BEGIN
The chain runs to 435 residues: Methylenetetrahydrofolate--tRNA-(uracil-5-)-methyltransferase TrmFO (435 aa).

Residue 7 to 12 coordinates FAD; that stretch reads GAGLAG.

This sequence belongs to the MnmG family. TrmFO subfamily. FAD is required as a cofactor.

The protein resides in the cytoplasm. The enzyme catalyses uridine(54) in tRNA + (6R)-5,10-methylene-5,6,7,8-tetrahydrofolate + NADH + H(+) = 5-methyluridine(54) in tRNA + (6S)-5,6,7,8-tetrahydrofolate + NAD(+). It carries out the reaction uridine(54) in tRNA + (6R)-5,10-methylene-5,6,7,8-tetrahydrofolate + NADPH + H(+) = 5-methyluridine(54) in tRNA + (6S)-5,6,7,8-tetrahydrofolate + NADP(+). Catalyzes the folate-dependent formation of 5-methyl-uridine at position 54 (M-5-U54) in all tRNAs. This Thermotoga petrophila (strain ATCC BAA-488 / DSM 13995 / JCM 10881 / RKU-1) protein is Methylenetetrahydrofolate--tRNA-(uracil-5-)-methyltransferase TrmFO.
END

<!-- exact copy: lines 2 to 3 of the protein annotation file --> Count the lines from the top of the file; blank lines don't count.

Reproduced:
Residue 7 to 12 coordinates FAD; that stretch reads GAGLAG.

This sequence belongs to the MnmG family. TrmFO subfamily. FAD is required as a cofactor.